Gerstner MD, Elizabeth 4/15/1930 - 7/8/2016 Kalamazoo Dr. Elizabeth 'Betty' Osborne Gerstner was a Michigan native, having been born in Flint in 1930 where her father, a mechanical engineer, worked in the automotive industry and her mother taught school. With the advent of the Great Depression and its deleterious effect on industry, the family migrated to Texas. Both mother and father found employment as teachers in Dallas, where they lived until World War II, before moving back to Detroit and eventually settling in the Chicago area.
"Both of my parents were very musically oriented, although they taught other subjects in school," Betty has said, "My father conducted the Dallas Teachers' Orchestra, and they often rehearsed in our living room. I began playing the flute when I was 12, and had already learned the piano--and eventually taught myself the accordion."
Betty served two terms as the president of the Kalamazoo Chamber Music Society in the 1980's. "I was exposed to classical music at an early age. I always wanted an accordion as a child, but classical music and that instrument are not a very good fit. There were also financial considerations in those days, because teachers in Dallas were not at the top of the salary range. So I didn't get my accordion until the first Christmas after Dick and I were married."
Betty chose medicine over music because "frankly my younger sister Karen was better at it than I was, so she got to use the piano more. I also wasn't sure I would have the patience to do the same thing over and over again, which you must do in order to become proficient on an instrument."
Instead, Betty focused on becoming a doctor, a career decision she reached at the age of 15. After high school, her first step was an undergraduate degree from Carleton College in Northfield, Minnesota. The second step was to attend medical school at the University of Michigan in Ann Arbor. It was here that she met fellow med student and her future husband Richard Gerstner. They met over a cadaver, and while it may not have been love at first sight it was not the most romantic of settings were married a year later, when both were 2nd year med students.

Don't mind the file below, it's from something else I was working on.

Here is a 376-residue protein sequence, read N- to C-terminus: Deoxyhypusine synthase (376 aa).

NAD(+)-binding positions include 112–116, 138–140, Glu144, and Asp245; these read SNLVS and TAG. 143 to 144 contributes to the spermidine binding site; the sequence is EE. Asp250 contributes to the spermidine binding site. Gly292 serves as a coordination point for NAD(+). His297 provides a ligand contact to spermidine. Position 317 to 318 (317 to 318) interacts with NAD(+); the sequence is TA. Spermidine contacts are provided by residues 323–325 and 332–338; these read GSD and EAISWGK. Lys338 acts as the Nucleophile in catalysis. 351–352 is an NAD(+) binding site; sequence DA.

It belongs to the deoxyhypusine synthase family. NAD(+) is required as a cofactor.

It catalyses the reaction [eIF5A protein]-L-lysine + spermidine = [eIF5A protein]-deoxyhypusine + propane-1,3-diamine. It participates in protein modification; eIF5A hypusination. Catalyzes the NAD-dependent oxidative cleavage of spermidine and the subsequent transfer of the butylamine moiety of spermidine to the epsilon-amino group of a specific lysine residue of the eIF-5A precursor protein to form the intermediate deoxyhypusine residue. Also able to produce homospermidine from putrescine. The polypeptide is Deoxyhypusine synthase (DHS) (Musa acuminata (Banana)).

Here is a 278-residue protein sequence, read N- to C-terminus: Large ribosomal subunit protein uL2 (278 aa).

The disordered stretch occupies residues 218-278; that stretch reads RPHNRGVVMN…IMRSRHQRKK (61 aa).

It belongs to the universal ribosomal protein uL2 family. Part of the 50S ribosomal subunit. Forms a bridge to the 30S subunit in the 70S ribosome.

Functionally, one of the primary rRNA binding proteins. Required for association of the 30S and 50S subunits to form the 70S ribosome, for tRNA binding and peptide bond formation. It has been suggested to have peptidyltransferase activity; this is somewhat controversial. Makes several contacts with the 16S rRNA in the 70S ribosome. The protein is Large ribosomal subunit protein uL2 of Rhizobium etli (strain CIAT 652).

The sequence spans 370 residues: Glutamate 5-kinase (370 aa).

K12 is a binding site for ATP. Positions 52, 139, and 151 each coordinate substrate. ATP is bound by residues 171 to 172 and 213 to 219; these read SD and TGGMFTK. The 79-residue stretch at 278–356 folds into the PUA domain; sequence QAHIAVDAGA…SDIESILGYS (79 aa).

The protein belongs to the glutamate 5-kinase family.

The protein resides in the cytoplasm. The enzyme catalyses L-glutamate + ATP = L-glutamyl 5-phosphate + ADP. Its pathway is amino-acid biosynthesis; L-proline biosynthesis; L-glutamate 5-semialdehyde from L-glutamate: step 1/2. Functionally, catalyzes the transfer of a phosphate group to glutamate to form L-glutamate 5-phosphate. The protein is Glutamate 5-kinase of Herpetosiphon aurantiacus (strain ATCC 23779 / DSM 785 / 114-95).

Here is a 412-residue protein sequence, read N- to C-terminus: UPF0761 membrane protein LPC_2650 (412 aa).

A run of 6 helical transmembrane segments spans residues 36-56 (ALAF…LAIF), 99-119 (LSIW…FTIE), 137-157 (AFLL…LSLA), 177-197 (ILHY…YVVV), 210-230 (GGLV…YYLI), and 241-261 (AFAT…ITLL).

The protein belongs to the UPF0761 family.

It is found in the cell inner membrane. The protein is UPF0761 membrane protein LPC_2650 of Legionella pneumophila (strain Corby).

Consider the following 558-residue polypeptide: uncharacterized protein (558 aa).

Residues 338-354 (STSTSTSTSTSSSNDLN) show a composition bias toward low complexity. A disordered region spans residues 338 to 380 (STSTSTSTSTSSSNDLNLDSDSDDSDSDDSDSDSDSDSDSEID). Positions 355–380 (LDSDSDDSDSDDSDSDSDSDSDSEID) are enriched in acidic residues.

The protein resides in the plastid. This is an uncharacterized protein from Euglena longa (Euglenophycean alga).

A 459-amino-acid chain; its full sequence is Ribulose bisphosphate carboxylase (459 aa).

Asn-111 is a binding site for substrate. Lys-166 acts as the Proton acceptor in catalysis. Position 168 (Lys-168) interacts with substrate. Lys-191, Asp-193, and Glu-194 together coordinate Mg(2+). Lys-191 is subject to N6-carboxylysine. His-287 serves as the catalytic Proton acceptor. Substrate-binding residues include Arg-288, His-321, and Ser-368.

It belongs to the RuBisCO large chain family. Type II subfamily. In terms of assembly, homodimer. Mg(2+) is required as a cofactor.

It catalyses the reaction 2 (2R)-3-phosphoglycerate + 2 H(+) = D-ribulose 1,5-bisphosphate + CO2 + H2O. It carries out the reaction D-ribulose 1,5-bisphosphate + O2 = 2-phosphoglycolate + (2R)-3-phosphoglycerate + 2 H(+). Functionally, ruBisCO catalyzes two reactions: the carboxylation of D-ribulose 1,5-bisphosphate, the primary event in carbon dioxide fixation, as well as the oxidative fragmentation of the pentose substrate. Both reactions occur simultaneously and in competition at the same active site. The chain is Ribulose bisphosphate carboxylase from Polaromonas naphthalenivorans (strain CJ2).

Soon after they were married, they were told by a world expert on fertility that Betty would probably never have children. That expert urged her to drop out of medical school and try to conceive. Dropping out was out of the question because it was her ambition to become a doctor.
"However, because of this information from the fertility expert," Betty's husband Dick recalled in a long-ago interview with Michigan's Encore magazine, chuckling at the memory, "we stopped using any kind of contraception during our internships. We had four children in six years."
"I felt very strongly that I couldn't work full time and raise children." Therefore, Betty practiced her profession in Kalamazoo beginning in 1962 primarily as a contract physician for the city in several capacities, including conducting well-baby clinics for Bronson Hospital, serving as Medical Director of the County Health Department, directing local family-planning clinics, doing consultation work in the field of mental health, and working as a school physician as well. "I can remember when I was in med school, "Betty said in an interview from the early 2000's, "there were only six women in our class of 200, and one of them was from China and returned to her homeland. The number of women in medicine has increased dramatically. The ratio is now 50:50 at some medical schools."